Rick Perry’s New Aide Thinks Women Shouldn’t Hold Public Office

Rick Perry has hired a new top adviser to help him win over Christian conservatives in Iowa and elsewhere. Jamie Johnson ran Rick Santorum’s Iowa operation in 2012 and is a member of the Iowa Republican Central Committee. He also thinks that women should not hold public office.

Rick Perry’s latest hire as a top campaign staffer was embroiled in controversy in 2012 over a private email which suggested children’s lives would be harmed if the nation had a female president, according to the Des Moines Register.

Jamie Johnson is a longtime Iowa Republican activist who was hired by former Texas governor and likely 2016 presidential candidate Rick Perry on Wednesday to organize conservatives in Iowa and other early primary states. Johnson is a member of the party’s state central committee and was a staffer for Rick Santorum’s caucus-winning campaign in 2012.

The controversial email, which Johnson sent to a friend in the summer of 2011 and which was then leaked to the Des Moines Register a few months later, included the question, the paper reported: “Is it God’s highest desire, that is, his biblically expressed will … to have a woman rule the institutions of the family, the church, and the state?”

That email went on to say that if a woman were elected president, children would be harmed. Johnson has offered pretty much the lamest possible excuse for it:

He said the email was “sent to one person, speaking as a pastor, to someone who is a personal friend of mine”. Johnson emphasized this was a “private message” and not intended to be shared publicly.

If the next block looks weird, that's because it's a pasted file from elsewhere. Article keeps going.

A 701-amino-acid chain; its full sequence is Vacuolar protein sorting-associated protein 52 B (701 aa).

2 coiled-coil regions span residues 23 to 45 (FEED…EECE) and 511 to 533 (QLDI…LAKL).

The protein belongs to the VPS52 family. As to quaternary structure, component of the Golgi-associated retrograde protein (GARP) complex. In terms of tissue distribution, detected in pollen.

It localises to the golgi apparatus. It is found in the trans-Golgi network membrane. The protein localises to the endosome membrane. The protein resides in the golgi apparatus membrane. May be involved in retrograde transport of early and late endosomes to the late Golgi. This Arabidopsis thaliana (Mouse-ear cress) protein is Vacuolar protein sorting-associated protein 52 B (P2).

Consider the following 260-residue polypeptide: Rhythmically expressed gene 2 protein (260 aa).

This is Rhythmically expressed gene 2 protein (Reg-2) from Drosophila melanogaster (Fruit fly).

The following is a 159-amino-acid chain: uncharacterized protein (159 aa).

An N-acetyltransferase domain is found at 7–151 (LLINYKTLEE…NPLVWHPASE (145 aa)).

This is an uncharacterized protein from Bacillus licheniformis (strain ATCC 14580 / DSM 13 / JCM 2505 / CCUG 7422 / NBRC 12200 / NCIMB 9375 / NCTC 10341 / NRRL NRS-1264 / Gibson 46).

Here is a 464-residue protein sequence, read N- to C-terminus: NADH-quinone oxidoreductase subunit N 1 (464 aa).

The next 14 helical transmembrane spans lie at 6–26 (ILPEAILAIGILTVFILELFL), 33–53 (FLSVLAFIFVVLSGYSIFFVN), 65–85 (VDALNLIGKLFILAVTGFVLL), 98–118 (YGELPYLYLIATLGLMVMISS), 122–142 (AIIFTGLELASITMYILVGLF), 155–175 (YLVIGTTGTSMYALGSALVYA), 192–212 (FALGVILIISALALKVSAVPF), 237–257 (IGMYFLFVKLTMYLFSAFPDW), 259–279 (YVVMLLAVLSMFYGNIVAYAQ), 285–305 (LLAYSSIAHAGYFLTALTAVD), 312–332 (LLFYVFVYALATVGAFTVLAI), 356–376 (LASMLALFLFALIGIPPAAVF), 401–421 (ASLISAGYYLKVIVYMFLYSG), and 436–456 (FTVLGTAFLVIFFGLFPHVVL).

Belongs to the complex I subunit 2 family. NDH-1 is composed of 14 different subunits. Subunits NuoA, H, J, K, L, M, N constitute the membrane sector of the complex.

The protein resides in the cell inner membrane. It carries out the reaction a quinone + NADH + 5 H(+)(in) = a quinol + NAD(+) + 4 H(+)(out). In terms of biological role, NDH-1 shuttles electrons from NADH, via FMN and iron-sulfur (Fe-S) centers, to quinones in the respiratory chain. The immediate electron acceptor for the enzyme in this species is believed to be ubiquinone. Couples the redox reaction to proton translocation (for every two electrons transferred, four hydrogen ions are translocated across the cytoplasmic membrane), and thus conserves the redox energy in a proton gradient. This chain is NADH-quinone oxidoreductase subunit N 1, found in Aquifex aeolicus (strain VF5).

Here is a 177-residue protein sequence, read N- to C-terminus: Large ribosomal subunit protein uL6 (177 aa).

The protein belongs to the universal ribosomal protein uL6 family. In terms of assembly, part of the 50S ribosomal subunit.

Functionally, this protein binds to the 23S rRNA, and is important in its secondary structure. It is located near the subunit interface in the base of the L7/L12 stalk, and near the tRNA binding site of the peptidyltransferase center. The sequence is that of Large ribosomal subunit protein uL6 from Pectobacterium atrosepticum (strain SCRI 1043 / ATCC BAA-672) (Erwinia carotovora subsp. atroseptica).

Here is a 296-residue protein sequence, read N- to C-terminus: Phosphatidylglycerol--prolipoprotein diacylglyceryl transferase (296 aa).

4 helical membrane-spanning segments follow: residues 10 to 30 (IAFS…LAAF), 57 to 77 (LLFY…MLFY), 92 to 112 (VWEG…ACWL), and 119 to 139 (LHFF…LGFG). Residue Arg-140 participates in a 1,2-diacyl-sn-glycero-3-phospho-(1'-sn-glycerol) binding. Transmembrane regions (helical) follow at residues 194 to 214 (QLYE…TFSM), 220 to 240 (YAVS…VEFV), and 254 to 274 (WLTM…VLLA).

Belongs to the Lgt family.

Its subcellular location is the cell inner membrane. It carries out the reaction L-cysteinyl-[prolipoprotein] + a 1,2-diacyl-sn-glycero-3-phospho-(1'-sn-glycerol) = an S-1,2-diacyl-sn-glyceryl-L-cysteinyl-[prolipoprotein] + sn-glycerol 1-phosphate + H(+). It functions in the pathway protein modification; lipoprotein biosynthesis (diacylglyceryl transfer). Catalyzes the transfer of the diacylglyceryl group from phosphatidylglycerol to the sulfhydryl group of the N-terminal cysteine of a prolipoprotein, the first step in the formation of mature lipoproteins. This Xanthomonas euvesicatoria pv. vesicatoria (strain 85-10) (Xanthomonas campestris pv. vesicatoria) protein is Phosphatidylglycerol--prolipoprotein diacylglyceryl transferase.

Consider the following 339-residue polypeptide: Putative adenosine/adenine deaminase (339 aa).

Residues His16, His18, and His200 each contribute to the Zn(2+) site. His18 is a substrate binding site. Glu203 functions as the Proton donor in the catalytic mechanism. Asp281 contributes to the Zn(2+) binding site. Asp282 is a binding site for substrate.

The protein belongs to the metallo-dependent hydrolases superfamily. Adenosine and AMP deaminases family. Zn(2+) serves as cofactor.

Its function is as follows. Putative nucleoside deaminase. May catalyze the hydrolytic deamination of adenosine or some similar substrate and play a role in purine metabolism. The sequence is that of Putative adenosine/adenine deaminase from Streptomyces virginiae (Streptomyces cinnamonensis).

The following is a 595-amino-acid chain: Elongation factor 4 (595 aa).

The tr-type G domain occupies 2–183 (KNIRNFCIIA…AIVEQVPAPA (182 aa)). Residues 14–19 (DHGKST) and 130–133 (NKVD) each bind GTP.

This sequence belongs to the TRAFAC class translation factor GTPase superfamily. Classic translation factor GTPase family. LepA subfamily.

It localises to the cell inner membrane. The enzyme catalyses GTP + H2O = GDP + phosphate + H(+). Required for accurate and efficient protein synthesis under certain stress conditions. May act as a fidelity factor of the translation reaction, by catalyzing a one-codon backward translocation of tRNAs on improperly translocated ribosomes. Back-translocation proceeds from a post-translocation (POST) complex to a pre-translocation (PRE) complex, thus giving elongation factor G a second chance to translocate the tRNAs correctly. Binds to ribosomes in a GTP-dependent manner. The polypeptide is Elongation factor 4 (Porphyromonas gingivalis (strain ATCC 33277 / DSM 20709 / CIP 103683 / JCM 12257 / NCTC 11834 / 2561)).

He contrasted this with the tweets posted by Liz Mair, a former digital strategist for Wisconsin governor and presidential hopeful Scott Walker, prior to her brief employment with the campaign that criticized ethanol subsidies and Iowa’s outsized role in the presidential nominating process. Johnson said those tweets, which quickly prompted Mair’s resignation, were intended to be public and she knew that. In contrast, he argued that his remarks came in private correspondence in his role as a pastor and was about “theological nuances”.

Yeah, it’s totally unfair to hold him accountable for his own idiotic and sexist remarks because he didn’t know you were going to see them! Just like if you catch someone trying to hire a hitman to kill his wife, you can’t arrest him for that because he said it in private, not in public. Dumbest. Excuse. Ever.

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  • Sastra

    He’s claiming religious privilege and immunity even as Christians like him are claiming the right to bring their religious views into politics. You can’t do both. At least, you can’t do both and remain consistent.

  • http://www.facebook.com/den.wilson d.c.wilson

    Without looking at any polling data, I’m willing to bet most women don’t think Rick Perry should hold public office.

  • John Pieret